Stanley Cup 2009

'Fast' (10 days + 1 day/move, max 30 days)
This game is being played under Stanley Random Chess rules. Click the 'info' tab for more information.
1. e4 d5
Clock started on 5/12/2009
2. Be2 Bf5 3. exf5 e5 4. g4 Nf6 5. f3 Nc6 6. Bb5 a6 7. Bxc6+ bxc6 8. d3 e4 9. fxe4 dxe4 10. Qe2 g5 11. Qf1 Qd6 12. Be3 Nh5 13. gxh5 exd3 14. Bd2 c5 15. a3 Qd5 16. Qf3 Ra7 17. Qxd5 Ke7 18. f6+ Kxf6 19. Bb4 cxb4 20. Qxd3 Ra8 21. Qd4+ Kf5 22. Qxh8 bxa3 23. Kd2 Re8 24. Qg8 Kf6 25. b4 c5 26. Qxh7 Ra8 27. Qe4 g4 28. Qxa8 Be7 29. Rxa3 cxb4 30. Qf8 Bxf8 31. Rxa6+ Kg5 32. Ne2 Kxh5 33. Rd6 Bxd6 34. h4 gxh3 35. Rxh3+ Kg6 36. Kd3 f5 37. Kd4 Kg5 38. c3 f4 39. Rf3 Kg4 40. cxb4 Kxf3 41. Nbc3 Bxb4 42. Kc4 Be7 43. Nd4+ Kg2 44. Nde2 f3 45. Nf4+ Kg3 46. Nfe2+ Kf2 47. Kd3 Ke1 48. Ke3 f2 49. Ng3 Bh4 50. Nce2 f1=Q=
Draw

(Under Construction)

Stanley Random Chess (commonly designated as SR Chess) is an alternative form of chess that predates regular chess, and offers greater complexity and creativity. While SR Chess appears superficially to be similar to Standard Chess, it is actually a far more advanced and complex form of chess that predates Standard Chess, and requires greater creativity and more imaginative play. SR Chess implements the extra rules governing move sequences and board patterns that were later lost when Standard Chess developed as a result of the Great SR Chess Purge in the nineteenth century (commemorated annually on April 1).

Game Rules

The rules are the same as Simplified SR (Common) Chess, with the addition of some rules governing move sequences and board patterns. These rules are too complex to summarize, and are subject to local variations, but new players will notice two main differences from Simplified SR (Common) Chess:

As a result of the additional unique rules governing move sequences and board patterns, a significant percentage of Common Chess moves are illegal in SR Chess. The SchemingMind server replaces those moves with legal moves - resulting in somewhat strange and apparently random moves at times. Such replaced moves are called STAR moves.

 

SR Chess enthusiasts typically provide extensive analysis and commentary of games in progress, so generally it does not take long for dedicated newcomers to get a good feel for the game and its rules by observing games or playing with experienced players.

Unfortunately it is not possible to reproduce the complete rules here; at the last count the official ISRCF handbook consisted of 175 volumes (which have to be transported to tournaments by articulated lorry). SchemingMind is very grateful to the ISRCA for allowing us to interface directly with their database and for providing us with an XML SRC rule parser to control the games played here - without this facility an array of several hundred servers would be required to host games on this site.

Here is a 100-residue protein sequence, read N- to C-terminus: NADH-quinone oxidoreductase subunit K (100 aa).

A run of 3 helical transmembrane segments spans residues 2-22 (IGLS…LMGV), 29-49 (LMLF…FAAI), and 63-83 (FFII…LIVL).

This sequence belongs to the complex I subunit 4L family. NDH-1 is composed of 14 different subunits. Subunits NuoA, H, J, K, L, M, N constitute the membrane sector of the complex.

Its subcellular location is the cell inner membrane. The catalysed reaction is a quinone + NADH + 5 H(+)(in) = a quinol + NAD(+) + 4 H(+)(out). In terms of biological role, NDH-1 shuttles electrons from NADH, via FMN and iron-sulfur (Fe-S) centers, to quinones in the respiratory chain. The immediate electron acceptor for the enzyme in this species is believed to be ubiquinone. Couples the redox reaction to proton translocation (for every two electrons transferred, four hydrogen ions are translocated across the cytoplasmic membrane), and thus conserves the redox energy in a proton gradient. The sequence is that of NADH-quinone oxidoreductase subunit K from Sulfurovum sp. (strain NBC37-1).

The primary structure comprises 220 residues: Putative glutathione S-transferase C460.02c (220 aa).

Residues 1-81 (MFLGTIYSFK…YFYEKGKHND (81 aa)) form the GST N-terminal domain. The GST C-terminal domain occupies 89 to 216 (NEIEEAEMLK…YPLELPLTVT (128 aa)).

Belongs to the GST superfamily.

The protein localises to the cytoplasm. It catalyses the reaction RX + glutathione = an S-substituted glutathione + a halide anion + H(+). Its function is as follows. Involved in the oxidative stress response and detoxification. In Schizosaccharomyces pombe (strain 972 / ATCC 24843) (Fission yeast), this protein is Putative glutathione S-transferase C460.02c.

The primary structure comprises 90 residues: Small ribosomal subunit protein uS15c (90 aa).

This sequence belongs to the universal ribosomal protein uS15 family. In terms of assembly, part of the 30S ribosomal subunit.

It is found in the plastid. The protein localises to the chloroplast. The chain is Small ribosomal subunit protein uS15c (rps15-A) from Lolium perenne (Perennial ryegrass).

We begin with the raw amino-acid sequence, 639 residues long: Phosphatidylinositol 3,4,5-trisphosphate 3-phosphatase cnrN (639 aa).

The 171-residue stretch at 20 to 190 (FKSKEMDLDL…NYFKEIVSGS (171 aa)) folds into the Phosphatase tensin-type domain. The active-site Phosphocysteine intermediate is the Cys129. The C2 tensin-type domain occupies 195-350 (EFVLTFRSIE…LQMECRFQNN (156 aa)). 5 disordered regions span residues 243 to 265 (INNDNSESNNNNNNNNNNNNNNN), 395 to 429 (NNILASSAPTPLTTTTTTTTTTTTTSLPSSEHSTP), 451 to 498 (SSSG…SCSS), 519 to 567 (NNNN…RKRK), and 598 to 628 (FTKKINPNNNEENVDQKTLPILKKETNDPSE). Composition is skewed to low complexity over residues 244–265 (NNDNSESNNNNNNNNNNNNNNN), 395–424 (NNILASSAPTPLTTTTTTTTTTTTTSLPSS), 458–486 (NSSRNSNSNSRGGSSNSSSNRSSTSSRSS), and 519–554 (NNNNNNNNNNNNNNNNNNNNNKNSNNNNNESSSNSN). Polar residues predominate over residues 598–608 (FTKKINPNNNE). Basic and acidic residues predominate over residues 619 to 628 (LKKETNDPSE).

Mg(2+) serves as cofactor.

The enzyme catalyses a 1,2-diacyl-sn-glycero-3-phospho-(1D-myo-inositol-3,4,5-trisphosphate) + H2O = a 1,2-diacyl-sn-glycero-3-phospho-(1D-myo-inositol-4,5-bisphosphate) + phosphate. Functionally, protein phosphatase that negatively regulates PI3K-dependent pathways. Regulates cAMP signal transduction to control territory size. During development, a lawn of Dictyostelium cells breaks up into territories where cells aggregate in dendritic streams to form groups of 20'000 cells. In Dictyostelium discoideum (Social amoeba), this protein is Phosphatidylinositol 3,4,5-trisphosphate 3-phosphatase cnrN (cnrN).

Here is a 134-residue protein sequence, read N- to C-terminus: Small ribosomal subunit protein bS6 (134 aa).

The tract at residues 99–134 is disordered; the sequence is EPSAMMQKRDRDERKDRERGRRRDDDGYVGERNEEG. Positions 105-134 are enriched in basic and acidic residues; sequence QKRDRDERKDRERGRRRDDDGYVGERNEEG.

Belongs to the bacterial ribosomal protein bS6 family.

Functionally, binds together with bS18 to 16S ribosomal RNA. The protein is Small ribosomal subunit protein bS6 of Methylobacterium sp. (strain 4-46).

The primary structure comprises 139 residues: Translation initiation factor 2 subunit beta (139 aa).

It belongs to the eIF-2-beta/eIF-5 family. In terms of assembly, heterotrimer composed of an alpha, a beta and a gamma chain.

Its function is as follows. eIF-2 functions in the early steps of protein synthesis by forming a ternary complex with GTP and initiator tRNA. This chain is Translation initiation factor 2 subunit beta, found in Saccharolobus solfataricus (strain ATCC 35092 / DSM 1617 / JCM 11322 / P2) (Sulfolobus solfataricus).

Be warned... if you attempt to play this game as Standard Chess, you may find that unexpected transpositions are made to your moves after submission, since an automated algorithm adjusts illegal moves to the nearest legal move.

 

Learning the Game

The best method for learning Stanley Random Chess is to observe experienced players playing the game, or to play it online with the benefit of the innovative technology provided by the schemingmind.com chess server that automatically corrects and adjusts illegal moves. Although it is sometimes unfairly associated with parodies like Mornington Crescent, Fizzbin, and Calvinball, Stanley Random Chess is a playable game, and is actively played online. SR Chess is not for everyone, but it certainly recommends itself on account of its historical claim and creative play, particularly with respect to the imaginative analysis of games.

Novices should first read StanleyRandomChessForIdiots, and/or Stanley Random Chess Introduced & Explained for Beginners, and consider examining an annotated Exhibition Game. Studies have been published about the historical origins of Stanley Random Chess, and articles have been published on famous players like Lord Humberton-Snapf, Antonio Pancris of Baden-Baden, Otto Bolshnaut, and Victor Seignovich. Retired SR Chess grandmaster Gregory Topov is a leading authority on the game.

 

Example games

recently played SR Chess games

Note that games played before late 2008 were subject to an archaic rule known as Vollenhauser Conditions (also known as Forced I. M. R.). As a result, games sometimes ended abruptly after the 30 move, the player with more piece value winning the game. See below for more about the Forced I. M. R. withdrawal. 

Additional info

See the following resources:

Stanley Random Chess Introduced & Explained for Beginners (journal article)

chessvariants.org page for SR Chess

The GM Topov Files

Dutch annotations on an Exhibition Game

Forced I.M.R. Withdrawal Announcement

 

Game Rules approximation

While full SRC rules are difficult to comprehend, the following rule of thumb approximates them fairly well.

You play normal chess, but each time you make a move, there is a probability (p) that your move will be replaced by a different legal move (a so called 'STAR' move). The value of p is based on the the pieces you have on the board (queens = q, rooks = r, etc.) and is calculated using the formula:

  • p = (9q + 5r + 3b + 3n + p + 11)/100

The chances of a replacement move are actually less than p depending on the number of available moves, because a STAR move can be any legal move, including the move you entered.


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